U.S. Route 17 Bypass was established in 2004 as a controlled-access highway bypassing west of Elizabeth City. What makes this unique is that mainline US 17 continues along original 1953 bypass route (Hughes Boulevard).
Truck Business US 17 shield at northern terminus, Elizabeth City, NC.
U.S. Route 17 Truck Business is a unique truck route specifically for the US 17 Business loop in Elizabeth City. Following US 158 west from the Camden Causeway and north along (mainline) US 17 to the junction with Business US 17. The bypassed segment of US 17 Business not only has a weight limit precluding most trucks over two axles, but also passes through historic residential areas.
U.S. Route 17 Business was established in 1985 as a renumbering of mainline US 17 through South Mills, via Main Street. It is the northernmost US 17 Business in North Carolina. West of South Mills, it joins with NC 343 and continues north, rejoining with US 17.
An old alignment of US Route 17 along the Dismal Swamp Canal carries the US Route 17 Business designation north from the Dominion Boulevard intersection to Deep Creek, where US 17 Business crosses the canal on a small drawbridge, before proceeding north to rejoin US Route 17 at Interstate 64 (Exit 296).
US Route 17 Business through Gloucester consists of a 2.5-mile (4.0 km) loop, Main Street, that travels through the historic courthouse district, intersecting State Routes 3 and 14. VA 14 multiplexes with US 17 Business on the northern leg back to US 17. Main Street is likely a former alignment of US Route 17, due to several US 17 shields on it that lack a Business banner.
U.S. Route 17 Business in Saluda branches off of mainline US 17 (Tidewater Trail) to the northeast at Gloucester Road along with a concurrency with Virginia State Route 33. One block after the wye Virginia Secondary Route 618 joins the two routes from the intersection of Lovers Retreat Lane. At the intersection of General Puller Highway VA 33 turns right SSR 618 continues north onto Oakes Landing Road and BUS US 17 turns left. This segment also contains the name "School Street," and runs west until reaching mainline US 17 once again.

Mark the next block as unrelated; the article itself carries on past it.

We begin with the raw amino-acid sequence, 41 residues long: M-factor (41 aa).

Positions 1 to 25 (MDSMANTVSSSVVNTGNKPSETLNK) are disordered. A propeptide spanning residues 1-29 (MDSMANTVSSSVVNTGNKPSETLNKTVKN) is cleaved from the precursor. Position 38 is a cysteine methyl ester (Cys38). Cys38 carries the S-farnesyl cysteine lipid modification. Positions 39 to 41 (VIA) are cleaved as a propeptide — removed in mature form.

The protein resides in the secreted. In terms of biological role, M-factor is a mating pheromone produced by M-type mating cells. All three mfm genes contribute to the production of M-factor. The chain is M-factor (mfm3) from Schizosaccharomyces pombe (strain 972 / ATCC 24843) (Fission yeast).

U.S. Business Route 17 through the vicinity of Fredericksburg, begins at the intersection of US 17 and Virginia State Route 2 southeast of Fredericksburg, where they both become Tidewater Trail. From there the road passes by Fredericksburg Country Club, Shannon Airport and the Fredericksburg Agricultural Fairgrounds. Within the city limits, Tidewater Trail becomes Dixon Street and crosses under the Blue and Gray Parkway interchange, then curves right before splitting onto southbound Princess Anne Street and northbound Caroline Street. Both streets cross under the Fredericksburg (VRE station), where US BUS 1 joins US BUS 17 along the same parallel one-way streets, until they reach Herndon Street and become a two-way street again at Princess Anne Street. US Bus 1 & 17 continues to run northwest until they reach US 1 where US BUS 1 terminates, but US BUS 17 joins and cross the Rappahannock River, and enters Falmouth. US BUS 17 leaves US 1 at the west end of Virginia State Route 218 where it runs northwest onto Warrenton Road before finally terminating at the north end of the I-95/US 17 multiplex at Exit 133-B.
U.S. Business Route 17 in Warrenton, Virginia is also multiplexed with U.S. Business Route 15 and U.S. Business Route 29, at least at the southern end. After James Madison Highway becomes Shirley Avenue, US Bus 15 leaves this concurrency at Falmouth Street. U.S. Route 211 joins the two Business routes as US BUS Route 211 runs east along Waterloo Street and US 211-BUS 17/29 become Broadview Avenue. As the triplex curves right, and intersects Roebling Street, it becomes Lee Highway, and US Bus 17 makes a left turn onto Broadview Avenue, a name it will keep until the intersection of Foxcroft Road and becomes James Madison Highway before terminating at the interchange with mainline US Route 17.
U.S. Business Route 17 through the vicinity of Marshall, Virginia runs northeast from Exit 27 on Interstate 66, partially along Virginia State Route 55 (Free State Road, West Main Street), then turns southeast onto Winchester Road as it reunites with US 17 at Exit 28 on I-66.
US 17 north at the interchange with the Roosevelt Expressway
Roosevelt Expressway is the bypass built as a spur of Interstate 10, which converted US 17 into a limited access Expressway north of Blanding Boulevard (SR 21), bypassing the Post Street/College Street route that Roosevelt Boulevard that goes through the Riverside-Avondale historic district, passing by McDuff Avenue (SR 129) to Interstate 10 eastbound. The expressway is accessible southbound via I-10 west as a left exit (exit 361).